Scottish Cancer Prevention Network | Putting Prevention First



Confessions of a Converted Pedestrian: It’s All About the Shoes

The next installment from Kate Cunningham in her Confessions of a Converted Pedestrian series.

As I left behind the habits of a lifetime I started to think differently. You can be busy and productive and still make time for walking. I write a lot. I enjoy it and it seeks me out no matter where I hide so it part of my working life now. Like many who write I sometimes suffer from the tyranny of the blank page and the challenge of getting it out of my head and onto paper. Rather marvellously I find that walking helps this process.

Continue reading “Confessions of a Converted Pedestrian: It’s All About the Shoes”

Diet and Cancer: The New Traditional and the #HealthyShelfie

I have been struggling with my concept of the “traditional Scottish diet” in terms of meeting The European Cancer Code guidelines for diet advice:

  • Plenty of whole grains, pulses, vegetables and fruits.
  • Limited high-calorie foods (foods high in sugar or fat). Avoid sugary drinks.
  • Avoid processed meat; limit red meat and foods high in salt.

My understanding of traditional means the foods that can be grown and produced in the country and prepared using long established methods of cooking. In Scottish terms the following items would be a great starting basis for planning healthy eating – with some seasonal variation:

Continue reading “Diet and Cancer: The New Traditional and the #HealthyShelfie”

#HealthyShelfie for Cancer Risk Reduction – The European Code Against Cancer & Some Personal Confessions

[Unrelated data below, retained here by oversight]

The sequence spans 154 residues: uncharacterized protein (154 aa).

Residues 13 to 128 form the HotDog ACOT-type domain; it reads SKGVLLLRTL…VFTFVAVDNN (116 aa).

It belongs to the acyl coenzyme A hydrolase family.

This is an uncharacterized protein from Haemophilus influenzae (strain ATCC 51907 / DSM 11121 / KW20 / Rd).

January 1st – the great day of planning good intentions.

  • Resolution 1: Agree to open the fridge door and undertake a full inspection of new and old materials left from the party season.
  • Resolution 2: Take stock – survey the potential threats. How many cakes, desserts, double cream, sausages, bacon and cheese lurks between the shelves?
  • Resolution 3: Assess the liquid contribution. How many bottles occupy the fridge door – including liquid candy and alcoholic tipples?
  • Resolution 4: Review the vegetation. Is there any edible vegetable matter remaining in that lower fridge drawer?
  • Resolution 5: Shut your eyes and imagine a healthy scene to help with a week of good intentions:
    • Lots of space to see what is actually in the fridge,
    • A rainbow of veggie and fruit colours to choose from,
    • Home prepared dishes – thick soups and beany casseroles,
    • Large cartons of low fat natural yoghurt, cottage cheese and milk,
    • Fresh fish, chicken, small portion of lean red meat,
    • Water bottles.

Continue reading “#HealthyShelfie for Cancer Risk Reduction – The European Code Against Cancer & Some Personal Confessions”

Papers of the Year: An Innovative Approach to Improving Rates of Bowel Screening in a Disadvantaged Population

Our penultimate blog comes from Prof Bob Steele, Clinical Director, Scottish Bowel Screening Programme and our very own co-director. He has chosen a paper which discusses an innovative approach to improving rates of bowel screening in a disadvantaged population, a challenge that’s very pertinent to us here in Scotland.